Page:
It’s sad, not least because it sullies the work of two fine managers and keeps their services from the investors they’d like to serve.
This month in the Observer …
Devesh Shah has been puzzling through the past and future of emerging markets investing. Too often, it feels like the theme song for EM investing has been “Tomorrow” from the musical Annie.
The sun’ll come out tomorrow
So you got to hang on ’til tomorrow
Come what may
Tomorrow, tomorrow, I love ya tomorrow
You’re always a day away
There have been stretches when EM returns have been spectacular and longer stretches when we’ve mostly talked about how they should be spectacular … perhaps tomorrow? Devesh engaged in conversations with six distinguished EM managers about the asset class, its challenges, and its future. He shares his results in “Emerging Markets Investing in the Next Decade: The Game.”
We complement Devesh’s piece with quick bios of the Select Six and their funds in “Emerging Markets Investing in the Next Decade: The Players.”
Lynn Bolin provides more depth to the case for caution in “Here be dragons: Data-driven caution for the market ahead,” then complements that with an in-depth analysis of Fidelity New Millennium ETF (FMIL), the newest addition to his portfolio. And yes, he does talk about why an aggressive fund and a cautious approach can complement one another.
The Shadow brings us up to date on industry news and foolishness in “Briefly Noted.”
Finally, I share profiles of two remarkable funds. We first profiled Harbor International Small Cap Fund (HAISX) in September 2021, around the second anniversary of its new management team, from Cedar Street Asset Management. We told you then that it was going to be good. Turns out it was even better: since Cedar Street joined, HAISX has been the top-performing international small cap fund in existence, sometimes by a mile. Heck, it’s the top performer among both international small value and international small core and is a top five fund even when you add international small growth. Barron’s is on the trail, and you might want to be, too.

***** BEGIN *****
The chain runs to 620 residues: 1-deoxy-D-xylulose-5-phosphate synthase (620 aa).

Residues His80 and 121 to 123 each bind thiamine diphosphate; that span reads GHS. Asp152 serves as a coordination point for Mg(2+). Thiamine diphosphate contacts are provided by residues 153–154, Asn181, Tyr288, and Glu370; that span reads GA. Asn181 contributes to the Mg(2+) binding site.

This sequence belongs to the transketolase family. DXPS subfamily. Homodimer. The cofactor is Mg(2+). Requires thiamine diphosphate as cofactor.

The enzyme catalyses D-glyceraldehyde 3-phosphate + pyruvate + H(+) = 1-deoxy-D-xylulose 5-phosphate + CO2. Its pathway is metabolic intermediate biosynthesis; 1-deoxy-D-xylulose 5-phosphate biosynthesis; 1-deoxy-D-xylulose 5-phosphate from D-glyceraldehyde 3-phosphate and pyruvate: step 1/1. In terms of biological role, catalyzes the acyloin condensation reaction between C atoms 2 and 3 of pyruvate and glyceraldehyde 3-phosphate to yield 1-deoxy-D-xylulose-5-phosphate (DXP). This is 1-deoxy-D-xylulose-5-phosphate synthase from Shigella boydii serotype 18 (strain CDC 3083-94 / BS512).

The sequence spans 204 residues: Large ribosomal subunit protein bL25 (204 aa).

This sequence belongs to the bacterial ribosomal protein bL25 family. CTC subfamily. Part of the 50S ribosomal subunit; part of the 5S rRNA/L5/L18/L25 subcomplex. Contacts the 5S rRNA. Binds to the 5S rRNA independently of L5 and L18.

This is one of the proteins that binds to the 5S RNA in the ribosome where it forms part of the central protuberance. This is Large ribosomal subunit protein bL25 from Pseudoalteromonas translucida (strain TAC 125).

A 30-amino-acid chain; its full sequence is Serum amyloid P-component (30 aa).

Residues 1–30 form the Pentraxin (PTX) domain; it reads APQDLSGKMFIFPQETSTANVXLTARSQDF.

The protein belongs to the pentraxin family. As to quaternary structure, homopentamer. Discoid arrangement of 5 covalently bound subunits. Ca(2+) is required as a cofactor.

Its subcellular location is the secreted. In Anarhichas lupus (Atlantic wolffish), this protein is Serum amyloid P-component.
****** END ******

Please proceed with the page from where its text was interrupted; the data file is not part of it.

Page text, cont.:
Disciplined Growth Investors (DGIFX), headquartered in Minneapolis about a mile from my son’s tiny apartment, is the most distinctive balanced fund in existence and also one of the most successful by a whole string of measures. In a peer group dominated by funds that invest like the S&P 500 Index, DGI pursues a true multi-cap (really, micro-caps in a balanced fund … who’d have imagined?) balanced portfolio whose performance beats even an all-equity benchmark. The team seems talented, focused, and passionate. Learn more.
Thanks, as ever …
To Radley Olson, for his financial support and kind note. There’s a 19th-century adage, “if you want anything done, ask a busy person to do it” (no, not Franklin, not Lucille Ball, or any of the rest … the earliest instance in print is 1856), which seems to rule our lives. As soon as I stepped aside from a quarter century as chair of a large academic department, I was asked to help revive our wobbly Honors program. As soon as Chip moved out of her deanship and into the role of Chief Information Office at her college, her new chancellor poked her head in the door with an innocuous, “do you have just a minute?” (sigh) That said, we’ve planned a couple of weekends away in fall – there’s a fascinating heirloom apple orchard in southeast Wisconsin and lots of reasons to drive up along the Mississippi – and are plotting an escape to the Shetland Islands (her family has roots there) in the year ahead. And so, thanks! We’re good.
Blessings to our indispensable regulars, from the good folks at S&F Investment Advisor in lovely Encino to Wilson, Gregory, William, the other William, Brian, David, and Doug. And to Ira, Andrew, Paul, Sherwin, and James, thank you, thank you, and thank you.
It would be great if you’d join them, either with a tax-deductible contribution to MFO itself or through a $125 membership to MFO Premium. Given the cost and wobble evident in Morningstar’s slimmed-down “Investor” service, serious folks might find it money well invested.
As you’re reading this, I’ll be in Minneapolis helping Will get settled into a tiny apartment near Loring Park and a new life as a graduate student. If you want to get a sense of the passing of the years at MFO (and, I dare say, what “graceful aging” looks like), you might compare this summer’s version of Will and me with the snapshot of us on London’s Millennium Wheel, on the “Support Us” page.
It will be an adventure, as so much of a good life always is.
Take care, and we’ll see you soon,